We are innocent victims of our mind's manipulations: on the effects of choice blindness for eyewitness identification

Heather M. McPherson, The College of Wooster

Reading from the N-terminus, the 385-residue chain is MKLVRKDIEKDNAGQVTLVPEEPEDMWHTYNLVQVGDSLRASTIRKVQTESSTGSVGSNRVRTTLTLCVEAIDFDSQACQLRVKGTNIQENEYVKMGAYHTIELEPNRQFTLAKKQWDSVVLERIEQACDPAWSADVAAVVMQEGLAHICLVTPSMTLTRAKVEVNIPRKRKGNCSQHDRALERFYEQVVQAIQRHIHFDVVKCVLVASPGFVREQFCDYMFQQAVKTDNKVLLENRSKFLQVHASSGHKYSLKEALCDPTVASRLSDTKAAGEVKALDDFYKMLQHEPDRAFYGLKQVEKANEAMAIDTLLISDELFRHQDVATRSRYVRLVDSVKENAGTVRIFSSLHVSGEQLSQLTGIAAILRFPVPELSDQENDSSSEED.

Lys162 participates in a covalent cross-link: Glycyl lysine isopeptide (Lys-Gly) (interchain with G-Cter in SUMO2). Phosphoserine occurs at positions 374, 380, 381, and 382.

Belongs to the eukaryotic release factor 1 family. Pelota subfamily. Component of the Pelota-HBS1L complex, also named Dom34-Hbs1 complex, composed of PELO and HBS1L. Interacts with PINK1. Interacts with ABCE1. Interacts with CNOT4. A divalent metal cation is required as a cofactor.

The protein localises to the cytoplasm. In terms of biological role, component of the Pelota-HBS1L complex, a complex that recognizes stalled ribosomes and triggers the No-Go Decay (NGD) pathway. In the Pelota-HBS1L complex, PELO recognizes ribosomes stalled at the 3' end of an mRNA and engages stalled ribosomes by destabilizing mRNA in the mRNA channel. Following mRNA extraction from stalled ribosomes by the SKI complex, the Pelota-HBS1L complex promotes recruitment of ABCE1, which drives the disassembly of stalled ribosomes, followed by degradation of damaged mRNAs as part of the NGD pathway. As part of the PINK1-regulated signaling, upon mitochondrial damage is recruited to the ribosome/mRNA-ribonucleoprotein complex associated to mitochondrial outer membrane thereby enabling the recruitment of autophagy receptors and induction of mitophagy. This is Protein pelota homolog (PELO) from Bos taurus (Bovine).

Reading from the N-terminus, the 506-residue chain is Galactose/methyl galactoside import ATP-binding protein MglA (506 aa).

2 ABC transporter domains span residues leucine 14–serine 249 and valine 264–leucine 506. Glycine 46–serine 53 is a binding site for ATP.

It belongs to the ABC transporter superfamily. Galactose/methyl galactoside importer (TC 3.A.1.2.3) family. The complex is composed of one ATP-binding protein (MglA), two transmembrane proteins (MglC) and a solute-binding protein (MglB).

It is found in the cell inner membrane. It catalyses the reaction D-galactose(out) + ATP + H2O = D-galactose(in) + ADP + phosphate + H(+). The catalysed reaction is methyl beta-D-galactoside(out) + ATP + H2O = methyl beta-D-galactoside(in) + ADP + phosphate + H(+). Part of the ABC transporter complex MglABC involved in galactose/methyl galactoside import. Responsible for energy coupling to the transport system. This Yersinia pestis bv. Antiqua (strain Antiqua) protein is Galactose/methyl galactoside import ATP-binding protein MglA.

The current research was designed to investigate whether the recently discovered phenomenon of choice blindness (Johansson, Hall, Sikstrom & Olsson, 2005) would extend to decisions made by eyewitnesses for perpetrator identification in a courtroom setting. Based on the existing choice blindness research, it was predicted that the majority of participants would not notice if the perpetrator was substituted for a different suspect than the one they originally identified. The undergraduate students who served as participants in this study we are asked to view a slideshow depicting photographs from a crime scene, and afterward to identify the perpetrator of that crime from a lineup of six suspects. After the perpetrator was identified the participants' choice was secretly switched, leading to the presentation of an entirely different suspect as defendant in the following mock trial procedure. Consistent with previous research and thus confirming the current hypothesis, results show that the majority of participants did not detect the change; consequently demonstrating considerable levels of choice blindness for eyewitness identification. Factors having the potential to affect choice blindness were also examined and are discussed.